It’s easy to wax nostalgic about the days when working farms dominated the landscape of Andover.

Many of the farms were started by immigrants who came to America to provide a better life for their families. Those families — grandparents, parents, children — toiled long hours, from sun up to sun down, tending to the fields. They took pride in what they would grow by hand, the rewards coming not necessarily monetarily, but from their chance to provide for their families, not to mention their neighbors.

In many cases, the farms were passed down from generation to generation, with each new operator taking care to preserve tradition and the family name while adapting to meet the changing times.

But pride and passion are no longer enough to run a family farm. Rising costs, increased competition from imported crops and a dwindling labor force have made it nearly impossible for today’s local farmers to maintain the land the way their parents and grandparents did.

It’s hard to blame the Loosigian children for ceasing operation of Strawberry Hill Farm, after their father, Peter Ohan Loosigian, passed away over the winter. The elder Loosigian was the lifeblood of the farm on Lowell Street and his children just don’t have the fire to assume the back-breaking work that their late father and mother carried out for decades.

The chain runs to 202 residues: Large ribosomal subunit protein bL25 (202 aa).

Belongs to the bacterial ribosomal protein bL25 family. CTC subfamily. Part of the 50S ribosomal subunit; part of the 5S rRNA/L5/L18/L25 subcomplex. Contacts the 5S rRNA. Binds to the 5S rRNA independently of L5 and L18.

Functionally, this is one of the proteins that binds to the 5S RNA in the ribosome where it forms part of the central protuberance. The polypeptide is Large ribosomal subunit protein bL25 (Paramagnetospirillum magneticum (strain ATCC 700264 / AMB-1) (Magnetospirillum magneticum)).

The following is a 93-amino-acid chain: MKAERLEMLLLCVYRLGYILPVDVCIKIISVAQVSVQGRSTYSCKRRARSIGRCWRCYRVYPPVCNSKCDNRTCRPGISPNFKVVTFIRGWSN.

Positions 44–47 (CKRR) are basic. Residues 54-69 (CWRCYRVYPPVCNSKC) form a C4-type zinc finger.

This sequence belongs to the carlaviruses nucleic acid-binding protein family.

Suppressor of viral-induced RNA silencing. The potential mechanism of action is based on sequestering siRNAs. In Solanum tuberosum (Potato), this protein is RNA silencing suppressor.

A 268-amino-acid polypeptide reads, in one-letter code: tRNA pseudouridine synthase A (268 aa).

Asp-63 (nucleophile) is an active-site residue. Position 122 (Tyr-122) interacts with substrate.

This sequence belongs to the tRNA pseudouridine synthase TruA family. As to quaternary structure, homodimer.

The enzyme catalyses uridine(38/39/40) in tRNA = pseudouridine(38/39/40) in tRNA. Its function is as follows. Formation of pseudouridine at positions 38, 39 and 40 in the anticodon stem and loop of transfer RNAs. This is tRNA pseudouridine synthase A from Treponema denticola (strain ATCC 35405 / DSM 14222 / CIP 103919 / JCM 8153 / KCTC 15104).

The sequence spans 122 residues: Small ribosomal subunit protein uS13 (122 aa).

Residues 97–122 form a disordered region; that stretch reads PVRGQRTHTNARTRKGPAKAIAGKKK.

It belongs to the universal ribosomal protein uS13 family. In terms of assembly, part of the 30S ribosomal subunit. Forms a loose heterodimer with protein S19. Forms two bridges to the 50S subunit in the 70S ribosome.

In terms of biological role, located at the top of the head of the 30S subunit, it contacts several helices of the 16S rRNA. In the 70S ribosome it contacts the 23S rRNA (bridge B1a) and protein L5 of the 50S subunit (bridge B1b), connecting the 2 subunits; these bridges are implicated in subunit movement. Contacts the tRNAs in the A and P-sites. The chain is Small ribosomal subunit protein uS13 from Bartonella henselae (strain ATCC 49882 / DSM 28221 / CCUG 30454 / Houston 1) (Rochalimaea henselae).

The closing of Strawberry Hill leaves Dargoonian Farm on Blanchard Street as the last actively working farm in Andover. Tom and Dena Dargoonian have found a way to keep the farm alive for a third generation. But like the Loosigians, their three daughters have no desire to follow in the footsteps of their parents, grandparents and great-grandparents. For now, the Dargoonians have every intention of continuing to farm their property. But no doubt the future of their farm remains uncertain in the coming years.

It’s ironic that as the public’s desire for locally grown food continues to grow stronger each season, there are fewer and fewer local farms to supply the crops. But sadly our quest for fresh produce isn’t enough to keep the local farmer in business. Many other variables are at play.

We may value the work of the town’s farmers over the last many decades, but we have little control over their eventual fate. What we can do is savor the taste of a fresh-picked cucumber, pepper or tomato plucked from the local soil and enjoy the flavors for as long as they’ll come.

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